I’ve begun this sentence a hundred times over, but for some reason sitting down to give the blog the old college try just hasn’t been in the cards for me. I started this project on a whim when I was starting my masters program and we were encouraged to blog about our experience and things that interested us to get into the flow of writing. That never happened. To be honest the last year has been really tough: the masters was challenging, I lost my dear grandpa halfway through, I moved twice (to and from England either end of my masters), I’ve been dealing with a lot of mental and physical challenges as a result of all the stress and have found it really challenging to find a job.. Oh and let’s not forget the most recent headache – COVID 19… but I’ll get back to that later.
Continue reading “Thoughts | Blogging and life”
The best laid plans of mice and men… The end of dissertation time has turned into the beginning of September, but there is no time like the present to take on the challenge I set myself at the beginning of the year. Read 12 books in 12 months. I haven’t made a tally of the number of books I have read so far, but have a feeling I have physically read about 6 books and listened to 3 audio books – I’m slowly making my way through the Narnia series again.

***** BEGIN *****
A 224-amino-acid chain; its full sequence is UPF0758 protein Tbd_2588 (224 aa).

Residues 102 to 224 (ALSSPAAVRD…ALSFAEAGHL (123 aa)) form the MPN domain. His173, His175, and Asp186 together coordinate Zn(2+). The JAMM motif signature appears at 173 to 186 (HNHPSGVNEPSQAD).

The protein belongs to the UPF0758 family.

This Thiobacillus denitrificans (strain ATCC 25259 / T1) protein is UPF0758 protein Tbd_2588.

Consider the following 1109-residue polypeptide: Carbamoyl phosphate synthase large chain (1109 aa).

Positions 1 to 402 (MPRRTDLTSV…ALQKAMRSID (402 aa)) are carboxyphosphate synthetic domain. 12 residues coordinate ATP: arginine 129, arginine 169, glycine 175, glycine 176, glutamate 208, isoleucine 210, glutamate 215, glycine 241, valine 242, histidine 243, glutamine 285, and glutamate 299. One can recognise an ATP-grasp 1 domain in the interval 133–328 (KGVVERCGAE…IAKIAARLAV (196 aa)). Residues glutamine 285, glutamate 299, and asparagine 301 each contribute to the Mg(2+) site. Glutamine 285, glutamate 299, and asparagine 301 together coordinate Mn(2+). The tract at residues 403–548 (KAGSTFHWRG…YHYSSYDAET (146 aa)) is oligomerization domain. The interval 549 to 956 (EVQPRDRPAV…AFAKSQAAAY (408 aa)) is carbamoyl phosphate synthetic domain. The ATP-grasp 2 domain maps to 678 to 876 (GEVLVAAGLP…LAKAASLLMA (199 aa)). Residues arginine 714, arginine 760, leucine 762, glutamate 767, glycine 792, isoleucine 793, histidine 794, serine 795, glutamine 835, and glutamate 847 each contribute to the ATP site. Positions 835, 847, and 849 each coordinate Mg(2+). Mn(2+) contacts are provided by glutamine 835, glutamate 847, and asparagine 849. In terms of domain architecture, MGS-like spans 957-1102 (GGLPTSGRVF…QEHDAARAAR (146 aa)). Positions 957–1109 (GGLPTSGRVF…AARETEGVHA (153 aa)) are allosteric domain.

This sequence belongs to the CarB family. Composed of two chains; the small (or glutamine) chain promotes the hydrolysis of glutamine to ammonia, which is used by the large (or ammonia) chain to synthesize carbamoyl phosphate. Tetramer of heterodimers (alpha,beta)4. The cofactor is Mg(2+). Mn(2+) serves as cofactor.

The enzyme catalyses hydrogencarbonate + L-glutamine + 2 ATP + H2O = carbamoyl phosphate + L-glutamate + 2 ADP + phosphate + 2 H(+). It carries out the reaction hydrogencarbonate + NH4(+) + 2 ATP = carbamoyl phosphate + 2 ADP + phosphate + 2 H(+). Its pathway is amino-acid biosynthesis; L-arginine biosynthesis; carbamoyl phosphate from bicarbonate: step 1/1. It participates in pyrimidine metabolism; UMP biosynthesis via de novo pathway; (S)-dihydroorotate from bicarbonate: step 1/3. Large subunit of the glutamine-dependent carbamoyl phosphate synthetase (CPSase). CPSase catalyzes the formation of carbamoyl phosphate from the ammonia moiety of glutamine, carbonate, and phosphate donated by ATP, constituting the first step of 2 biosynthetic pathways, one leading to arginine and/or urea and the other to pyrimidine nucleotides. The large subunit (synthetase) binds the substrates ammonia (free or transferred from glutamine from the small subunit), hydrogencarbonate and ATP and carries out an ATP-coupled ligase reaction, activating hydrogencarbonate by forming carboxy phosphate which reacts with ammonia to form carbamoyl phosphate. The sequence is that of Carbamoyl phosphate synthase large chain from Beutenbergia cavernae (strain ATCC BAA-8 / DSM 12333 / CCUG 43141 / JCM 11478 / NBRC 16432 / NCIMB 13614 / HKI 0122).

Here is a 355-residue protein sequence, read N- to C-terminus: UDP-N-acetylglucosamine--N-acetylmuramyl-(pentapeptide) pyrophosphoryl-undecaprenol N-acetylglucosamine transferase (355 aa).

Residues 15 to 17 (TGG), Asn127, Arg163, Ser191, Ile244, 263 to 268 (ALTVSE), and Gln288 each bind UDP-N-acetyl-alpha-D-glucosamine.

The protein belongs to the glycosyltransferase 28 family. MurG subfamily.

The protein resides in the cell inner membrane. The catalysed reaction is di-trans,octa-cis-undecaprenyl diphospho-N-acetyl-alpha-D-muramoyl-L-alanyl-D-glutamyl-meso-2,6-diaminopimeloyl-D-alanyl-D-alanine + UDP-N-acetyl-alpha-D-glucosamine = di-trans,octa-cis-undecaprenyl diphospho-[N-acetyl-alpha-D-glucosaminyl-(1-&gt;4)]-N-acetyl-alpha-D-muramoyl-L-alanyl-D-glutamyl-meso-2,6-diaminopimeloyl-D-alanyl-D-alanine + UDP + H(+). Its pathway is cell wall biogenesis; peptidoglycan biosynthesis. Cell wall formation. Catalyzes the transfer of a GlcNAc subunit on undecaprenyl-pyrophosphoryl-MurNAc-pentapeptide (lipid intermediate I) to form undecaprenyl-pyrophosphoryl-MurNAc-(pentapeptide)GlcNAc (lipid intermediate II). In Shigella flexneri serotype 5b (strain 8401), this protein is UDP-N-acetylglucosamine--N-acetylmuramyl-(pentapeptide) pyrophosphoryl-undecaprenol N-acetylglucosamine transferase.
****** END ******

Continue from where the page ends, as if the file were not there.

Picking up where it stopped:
This book was recommended to me by my housemate after she learned that my father keeps bees – in fact she thought it was so good that she gave me her copy of the book to ensure I read it… And what a read it was!! I cannot recommend it enough, a confidently blended narrative filled with stories that bring facts about bees to life in a thrilling and culturally sensitive way. It reads like a loveletter to bees, while also showing how we as people are intertwined with these magnificent creatures. Okay, I might be slightly biased here – being the daughter of a beekeeper and all…